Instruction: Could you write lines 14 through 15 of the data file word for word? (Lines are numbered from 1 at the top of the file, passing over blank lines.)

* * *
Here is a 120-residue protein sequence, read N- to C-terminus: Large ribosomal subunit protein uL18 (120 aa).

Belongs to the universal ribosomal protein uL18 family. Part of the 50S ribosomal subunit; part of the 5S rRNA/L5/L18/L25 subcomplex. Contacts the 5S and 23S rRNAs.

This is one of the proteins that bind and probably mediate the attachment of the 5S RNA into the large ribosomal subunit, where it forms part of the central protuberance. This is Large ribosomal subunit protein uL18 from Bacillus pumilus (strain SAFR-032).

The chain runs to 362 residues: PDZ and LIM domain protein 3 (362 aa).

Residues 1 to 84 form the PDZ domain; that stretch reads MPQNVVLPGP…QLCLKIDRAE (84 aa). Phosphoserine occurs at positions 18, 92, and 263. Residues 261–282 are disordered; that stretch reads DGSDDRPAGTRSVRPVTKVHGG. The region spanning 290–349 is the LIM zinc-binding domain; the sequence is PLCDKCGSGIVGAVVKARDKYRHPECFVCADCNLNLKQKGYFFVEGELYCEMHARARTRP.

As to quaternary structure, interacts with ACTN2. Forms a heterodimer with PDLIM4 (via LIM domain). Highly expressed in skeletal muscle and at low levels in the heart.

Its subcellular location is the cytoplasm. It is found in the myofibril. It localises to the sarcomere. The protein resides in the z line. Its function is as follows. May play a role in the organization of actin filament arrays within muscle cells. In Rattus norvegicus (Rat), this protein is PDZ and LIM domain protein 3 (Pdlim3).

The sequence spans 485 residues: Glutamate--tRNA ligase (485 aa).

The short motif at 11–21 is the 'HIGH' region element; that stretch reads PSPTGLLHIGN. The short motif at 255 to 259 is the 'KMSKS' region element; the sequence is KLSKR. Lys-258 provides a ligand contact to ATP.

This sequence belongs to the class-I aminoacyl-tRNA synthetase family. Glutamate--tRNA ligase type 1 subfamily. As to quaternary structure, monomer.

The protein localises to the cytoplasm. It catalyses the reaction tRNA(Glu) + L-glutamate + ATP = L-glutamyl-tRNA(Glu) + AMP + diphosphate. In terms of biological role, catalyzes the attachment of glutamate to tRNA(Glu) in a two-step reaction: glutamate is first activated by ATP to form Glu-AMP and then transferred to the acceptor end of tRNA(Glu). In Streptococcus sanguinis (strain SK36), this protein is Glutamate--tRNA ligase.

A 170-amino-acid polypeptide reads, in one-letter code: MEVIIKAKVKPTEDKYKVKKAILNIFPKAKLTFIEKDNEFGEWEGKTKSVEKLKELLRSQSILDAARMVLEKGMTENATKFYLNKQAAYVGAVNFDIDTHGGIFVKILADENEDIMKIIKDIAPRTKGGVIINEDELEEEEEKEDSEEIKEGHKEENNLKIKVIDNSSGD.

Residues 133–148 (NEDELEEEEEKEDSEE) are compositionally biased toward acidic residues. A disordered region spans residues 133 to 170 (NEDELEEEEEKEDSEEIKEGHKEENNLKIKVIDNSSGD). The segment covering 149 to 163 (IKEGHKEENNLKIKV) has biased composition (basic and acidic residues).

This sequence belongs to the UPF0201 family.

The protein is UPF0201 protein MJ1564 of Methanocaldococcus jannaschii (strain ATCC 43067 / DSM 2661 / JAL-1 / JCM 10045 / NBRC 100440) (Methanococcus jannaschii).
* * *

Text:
This sequence belongs to the UPF0201 family.

The protein is UPF0201 protein MJ1564 of Methanocaldococcus jannaschii (strain ATCC 43067 / DSM 2661 / JAL-1 / JCM 10045 / NBRC 100440) (Methanococcus jannaschii).